Read, watch or listen to the AHRCentre's Annual Lecture on Disability Rights

The 2015 Australian Human Rights Centre Annual Lecture Disability Rights – A Global Agenda for the 21st Century provided an invaluable and dynamic contribution to the disability rights discourse in Australia and internationally, sharing penetrating insights into how far the agenda has progressed and its future challenges. The lecture was held in conjunction with a photo exhibition by Paula Bronstein, an internationally acclaimed photojournalist who has covered humanitarian issues and conflict for over 30 years. Graciously, she donated a series of photographs she shot in 2012 entitled Living with chains, reporting the circumstances of different disabled people in Bali.

The Annual Lecture brought together in conversation three people who represent some of the key national and international voices articulating the disability rights agenda and each were involved in developing the international legal framework for disability rights. Graeme Innes AM, former Disability Discrimination Commissioner, human rights lawyer and disability advocate and Professor Gerard Quinn, former member of the Irish Human Rights Commission and Vice President of the European Committee on Social Rights were the two panellists and the moderator was Rosemary Kayess, Visiting Fellow at UNSW Law, co-director of the disability and human rights project and human rights lawyer.

The event canvassed the kaleidoscope of challenges facing disability law in Australia and internationally. Discussions focused on current tensions between the existing legal frameworks under rights instruments like the Convention on the Rights of Persons with Disabilities (Convention) and the Australian Disability Discrimination Act 1992 (Cth) (DDA) and the practical challenges of implementation and societal education, to address more engrained issues such as social stigma and cultural attitude towards disability.

Both panellists underscored the importance of the positive contributions made in the past few decades by domestic and international legal frameworks aimed at redressing systemic and institutional rights violations against disabled members of the community. However, in recognising the contributions of the Convention, DDA and National Disability Insurance Scheme (albeit in nascent form) Professor Quinn and Mr Innes warned against the ‘temptation of elegance’; the tendency to treat these instruments and norms as self-fulfilling, leaving the real work of transformative change to social attitudes unfinished or illusive.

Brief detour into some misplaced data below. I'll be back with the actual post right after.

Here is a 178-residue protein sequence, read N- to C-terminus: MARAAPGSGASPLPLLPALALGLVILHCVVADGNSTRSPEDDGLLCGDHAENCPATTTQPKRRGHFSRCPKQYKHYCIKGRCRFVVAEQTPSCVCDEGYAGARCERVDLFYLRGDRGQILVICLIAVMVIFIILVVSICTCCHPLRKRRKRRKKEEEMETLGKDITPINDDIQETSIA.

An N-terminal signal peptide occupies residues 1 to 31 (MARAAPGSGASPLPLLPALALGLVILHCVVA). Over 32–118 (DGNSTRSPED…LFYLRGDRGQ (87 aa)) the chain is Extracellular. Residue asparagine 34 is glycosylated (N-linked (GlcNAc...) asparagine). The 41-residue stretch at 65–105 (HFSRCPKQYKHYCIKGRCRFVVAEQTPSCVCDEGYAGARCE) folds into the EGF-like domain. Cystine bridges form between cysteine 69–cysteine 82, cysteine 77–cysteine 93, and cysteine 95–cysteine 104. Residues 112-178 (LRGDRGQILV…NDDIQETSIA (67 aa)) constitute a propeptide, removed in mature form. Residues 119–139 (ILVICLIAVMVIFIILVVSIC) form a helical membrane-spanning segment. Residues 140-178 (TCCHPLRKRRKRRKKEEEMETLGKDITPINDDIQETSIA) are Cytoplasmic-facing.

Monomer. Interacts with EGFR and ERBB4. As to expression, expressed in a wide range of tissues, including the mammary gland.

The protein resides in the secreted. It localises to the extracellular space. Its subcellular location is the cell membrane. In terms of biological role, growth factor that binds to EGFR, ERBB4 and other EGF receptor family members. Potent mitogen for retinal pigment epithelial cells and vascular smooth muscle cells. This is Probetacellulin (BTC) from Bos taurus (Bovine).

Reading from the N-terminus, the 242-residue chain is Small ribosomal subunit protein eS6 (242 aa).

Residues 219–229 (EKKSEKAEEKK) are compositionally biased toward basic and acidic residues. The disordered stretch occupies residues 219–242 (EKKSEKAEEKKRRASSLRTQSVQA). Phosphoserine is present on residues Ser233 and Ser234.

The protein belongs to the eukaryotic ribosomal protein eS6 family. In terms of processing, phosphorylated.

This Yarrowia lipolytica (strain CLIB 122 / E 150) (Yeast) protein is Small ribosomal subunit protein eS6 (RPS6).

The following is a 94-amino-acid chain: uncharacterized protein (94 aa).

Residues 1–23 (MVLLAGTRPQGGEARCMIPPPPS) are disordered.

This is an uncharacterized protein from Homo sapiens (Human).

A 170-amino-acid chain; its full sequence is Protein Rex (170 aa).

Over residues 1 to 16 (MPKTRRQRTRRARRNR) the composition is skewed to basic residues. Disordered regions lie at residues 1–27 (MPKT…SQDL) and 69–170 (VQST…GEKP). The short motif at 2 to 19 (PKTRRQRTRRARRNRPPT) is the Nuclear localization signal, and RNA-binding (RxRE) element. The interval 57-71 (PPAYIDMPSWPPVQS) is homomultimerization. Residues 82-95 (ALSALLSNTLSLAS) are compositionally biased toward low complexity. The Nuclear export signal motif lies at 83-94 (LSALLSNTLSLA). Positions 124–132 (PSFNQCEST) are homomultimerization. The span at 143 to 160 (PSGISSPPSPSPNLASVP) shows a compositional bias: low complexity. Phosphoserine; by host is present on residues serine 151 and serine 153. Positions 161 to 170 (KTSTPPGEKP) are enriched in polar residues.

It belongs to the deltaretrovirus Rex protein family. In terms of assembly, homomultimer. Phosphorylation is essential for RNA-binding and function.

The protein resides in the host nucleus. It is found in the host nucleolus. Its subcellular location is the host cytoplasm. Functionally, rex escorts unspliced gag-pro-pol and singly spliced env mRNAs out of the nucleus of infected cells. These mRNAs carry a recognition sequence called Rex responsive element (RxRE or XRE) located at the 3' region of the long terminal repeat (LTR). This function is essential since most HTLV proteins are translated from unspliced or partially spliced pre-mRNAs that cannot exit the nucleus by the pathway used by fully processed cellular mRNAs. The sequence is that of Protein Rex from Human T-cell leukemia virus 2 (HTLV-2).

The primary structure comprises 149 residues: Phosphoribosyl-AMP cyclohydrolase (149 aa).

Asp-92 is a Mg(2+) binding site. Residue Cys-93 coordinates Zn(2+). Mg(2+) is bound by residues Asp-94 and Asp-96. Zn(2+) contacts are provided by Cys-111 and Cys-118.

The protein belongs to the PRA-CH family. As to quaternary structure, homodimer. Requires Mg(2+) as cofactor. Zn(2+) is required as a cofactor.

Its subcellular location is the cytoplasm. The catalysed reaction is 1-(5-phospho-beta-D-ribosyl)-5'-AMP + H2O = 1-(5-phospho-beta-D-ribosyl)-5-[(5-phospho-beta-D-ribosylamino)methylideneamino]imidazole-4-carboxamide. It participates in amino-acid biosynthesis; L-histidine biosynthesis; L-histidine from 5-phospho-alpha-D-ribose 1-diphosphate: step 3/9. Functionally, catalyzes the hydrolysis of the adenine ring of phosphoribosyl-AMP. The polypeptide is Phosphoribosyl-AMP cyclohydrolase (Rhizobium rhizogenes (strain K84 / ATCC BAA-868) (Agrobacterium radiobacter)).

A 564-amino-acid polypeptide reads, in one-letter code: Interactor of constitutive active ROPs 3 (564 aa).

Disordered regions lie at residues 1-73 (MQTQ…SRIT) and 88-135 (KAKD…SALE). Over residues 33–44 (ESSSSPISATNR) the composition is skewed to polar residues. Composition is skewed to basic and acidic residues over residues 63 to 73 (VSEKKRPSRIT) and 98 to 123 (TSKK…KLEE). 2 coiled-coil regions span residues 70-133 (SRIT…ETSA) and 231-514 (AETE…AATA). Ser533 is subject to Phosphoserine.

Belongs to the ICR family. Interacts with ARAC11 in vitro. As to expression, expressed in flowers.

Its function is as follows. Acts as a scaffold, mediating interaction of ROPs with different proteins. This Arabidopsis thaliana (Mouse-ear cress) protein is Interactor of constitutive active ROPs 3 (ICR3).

Recalling Justice Kirby’s dissent in X v Commonwealth that ‘the field of anti-discrimination law is littered with the wounded’ the panellists lamented that despite the positive trajectory of disability rights movement more work is required to over-come arguably the largest hurdle to equality; community attitudes to persons with disabilities, particularly in employment, lack of education about disability and issues facing the unseen populations of homeless with intellectual disability and age discrimination.

As Mr Innes optimistically remarked ‘there are still some standing amongst the wounded’. The lecture provided valuable insight into the effectiveness of existing disability discrimination regimes and the challenges of the 21 century, which those regimes are now being deployed to address.


With thanks to Simon Gibbs, AHRCentre intern semester one, 2015 for writing this article.


The AHRCentre Annual Lecture 2015 was held on 4 June 2015.


To access the video recording of the lecture with thanks to Auslan signers and the Deaf Society of NSW, click here. 

To listen to a podcast of the lecture, click here.

To read a description of the photographic exhibition in a Word document , click here.

 Ron McCallum speaking  Graeme Innes AM with students   Auslan signers talking with attendee   Justine Nolan with the Quinn family   Gerard Quinnwith Ron McCallum and Andrew Byrnes   photo from the lecture